If, as the modern-day belief goes, God’s omnipotence was as absolute for doing evil as it is for doing good, surely it would be possible, even easy, for God to lift the whole of hell to heaven. He could turn devils and satans into angels. In a moment he could take all the ungodly people on earth, purify them from sin, make them new, holy, and reborn, and justify them, turning them from children of wrath into children of grace [Ephesians 2:3–8] solely by assigning and attributing to them the justice of his Son.
God cannot do this with his omnipotence. It is against the laws of his design for the universe. It is also against the laws of his design for human beings, which dictate that the individual and God have to form a mutual partnership. (From later sections in this book (Sections 89, 99, 100, 110:4–6, 368–372) you will see that this is the case.)
The ridiculous modern-day belief about God’s omnipotence would mean that God could turn all goat people into sheep people and move them at will from his left side to his right [Matthew 25:31–46]. He could transform the dragon’s spirits into Michael’s angels [Revelation 12:7]. He could give the sight of an eagle to someone with an intellect like a mole. In a word, he could make a dove person out of an owl person.
God cannot do these things, because doing so is against the laws of his design, although he never stops wanting to or trying. If he could have done things like this he would not have let Adam listen to the serpent, pluck a piece of fruit from the tree of the knowledge of good and evil, and bring it to his mouth. If God could have avoided it, he would not have let Cain kill his brother. He would not have let David take a census of the people; he would not have let Solomon build shrines for idols, or let the kings of Judah and Israel desecrate the Temple, which they did a number of times. Indeed if he could have, he would have saved the whole human race without exception through his Son’s redemption and would have uprooted hell in its entirety.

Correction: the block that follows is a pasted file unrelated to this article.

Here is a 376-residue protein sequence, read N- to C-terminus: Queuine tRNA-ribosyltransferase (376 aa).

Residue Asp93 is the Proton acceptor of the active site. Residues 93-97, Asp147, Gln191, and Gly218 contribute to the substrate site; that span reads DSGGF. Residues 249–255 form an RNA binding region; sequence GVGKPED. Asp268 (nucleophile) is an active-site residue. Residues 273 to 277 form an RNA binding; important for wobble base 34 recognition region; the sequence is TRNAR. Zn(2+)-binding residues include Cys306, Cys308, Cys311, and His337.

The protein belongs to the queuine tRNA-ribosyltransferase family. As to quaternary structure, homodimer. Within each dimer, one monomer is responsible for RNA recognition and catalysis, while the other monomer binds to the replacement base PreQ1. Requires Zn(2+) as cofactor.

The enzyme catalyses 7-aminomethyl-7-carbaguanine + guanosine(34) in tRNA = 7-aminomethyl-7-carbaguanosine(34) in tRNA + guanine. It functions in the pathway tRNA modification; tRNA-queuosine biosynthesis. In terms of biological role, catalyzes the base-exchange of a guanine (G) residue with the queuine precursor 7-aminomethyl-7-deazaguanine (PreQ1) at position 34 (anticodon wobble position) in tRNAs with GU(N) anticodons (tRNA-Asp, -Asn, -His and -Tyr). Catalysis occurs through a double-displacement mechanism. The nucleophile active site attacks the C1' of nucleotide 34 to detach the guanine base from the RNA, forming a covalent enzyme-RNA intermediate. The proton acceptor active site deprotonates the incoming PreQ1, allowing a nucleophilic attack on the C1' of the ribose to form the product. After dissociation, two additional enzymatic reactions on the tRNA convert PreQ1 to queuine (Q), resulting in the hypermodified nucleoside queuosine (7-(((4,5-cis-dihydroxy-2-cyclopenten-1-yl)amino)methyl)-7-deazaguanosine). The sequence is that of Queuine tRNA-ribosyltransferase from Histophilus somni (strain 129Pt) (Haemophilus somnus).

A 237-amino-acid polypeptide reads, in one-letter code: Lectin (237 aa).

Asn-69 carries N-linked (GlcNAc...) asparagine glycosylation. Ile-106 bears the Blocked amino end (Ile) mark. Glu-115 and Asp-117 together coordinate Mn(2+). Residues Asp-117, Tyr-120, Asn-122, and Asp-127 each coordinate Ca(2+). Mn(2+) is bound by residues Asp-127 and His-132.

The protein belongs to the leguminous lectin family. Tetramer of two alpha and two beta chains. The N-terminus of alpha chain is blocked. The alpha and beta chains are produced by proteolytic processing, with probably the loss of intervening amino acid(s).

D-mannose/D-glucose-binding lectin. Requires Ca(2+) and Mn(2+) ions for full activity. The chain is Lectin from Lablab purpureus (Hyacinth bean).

Ancient gentiles ascribed this kind of omnipotence to their gods and goddesses, as you can see from their myths. For example, in the story of Deucalion and Pyrrha, the stones they throw behind their backs become people; in another story Apollo turns Daphne into a laurel tree; in another, Diana turns a hunter into a deer. And there is a myth that one of their gods turned the young maidens of Parnassus into magpies. The belief about divine omnipotence today is similar to these ancient myths. In every region where there is religion many fanatical and heretical ideas have been brought into the world as a result.
from True Christianity, Section 58